WESLEY C. VAUGHAN
By the Vaughan Children, 1981
Wesley C. Vaughan, son of Albert Vaughan and Minnie Thacker Vaughn, was born April 8, 1901, in Pocahontas, Arkansas. Prior to his first birthday he had traveled by wagon with his family to settle in Miller County a few miles southwest of Eldon, Missouri. Desdia Ellen Watts, daughter of John Boone Watts and Emily Alice Sappenfield Watts, was born near Russellville, Missouri in Cole County, arriving October 14, 1904. The Watts' first home in Miller County was located in the Walnut Grove school district and Desdia attended classes there. The family later moved to the Cooper School District a few miles south of West Aurora, Missouri. The original route of Highway 54 and the Missouri Pacific railroad spur line from Eldon to Bagnell ran parallel as they passed the Watts' residence. Some three miles south the railroad ran through the Albert Vaughan property, boyhood home of Wesley.
Wesley and Desdia were married in 1920. They bought acreage adjoining the Mt. Carmel Church. The relocation of Highway 54 during construction of Bgnell Dam cut through the edge of that parcel. In the mid-twenties a tornado tore away the second story of the house as the progress of the storm was watched from the first floor. Some 400 yards below and to the right of the house a towering haystack vanished as though it had never existed. As the wind moved toward the house the barn was completely demolished. The communities of Eldon and Olean were hard hit that night.
As a young man Wesley was involved in the moving of railroad ties made from a bountiful supply of oak trees in the area, to be distributed to many parts of the country for use in the railway system. He joined the ranks of those employed on construction of the dam and served as a Pinkerton guard at Bagnell Dam during World War II. The young couple shared a fondness for working with the land and small scale farming was always part of the family picture.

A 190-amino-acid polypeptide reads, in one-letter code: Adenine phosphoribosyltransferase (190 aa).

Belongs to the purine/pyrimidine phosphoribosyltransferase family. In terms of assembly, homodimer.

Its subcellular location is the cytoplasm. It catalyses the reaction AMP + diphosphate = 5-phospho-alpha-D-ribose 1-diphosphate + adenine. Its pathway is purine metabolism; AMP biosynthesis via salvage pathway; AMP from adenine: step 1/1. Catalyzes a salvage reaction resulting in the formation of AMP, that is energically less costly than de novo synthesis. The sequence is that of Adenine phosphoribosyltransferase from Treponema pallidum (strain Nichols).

In the years when wheat was grown the arrival of the steam threshing machine, owned and operated by Sam Buckner, was an occasion of note. Seems the sound of the whistle announcing its arrival as it moved from farm to farm still echoes about those hills and valleys. On the days the threshing machine was at your farm the ladies prepared a bountiful noon-day meal for the entire crew. Meals considered proper for that event leaves pause to ponder that there was no siesta following the repast.
The towns of Eldon and Bagnell were busy trade centers but Bagnell held a special fascination as you could observe the railroad locomotives being turned around at the end of the line. And from there continue to travel Highway 54 South by crossing the Osage River on the Bagnell Ferry. Farmers on the others side of the river crossed the ferry with their hogs and cattle to be shipped to market by rail. If the farmer traveled from a distance this meant an overnight trip and the herd and attendants were usually welcomed by a farm family along the route.
Wesley and Desdia became the parents of seven sons, Henry, who died October 11, 1928 at age 5; Harold; Cecil; Bobby; Gaithel; Charles and Terry; five daughters, Pauline, Neta, Mary, Norma and Joyce. At the end of a 3 1/4 mile hike the older Vaughan children reached Cooper School. That district was consolidated into the Osage System. All attended high school at School of the Osage.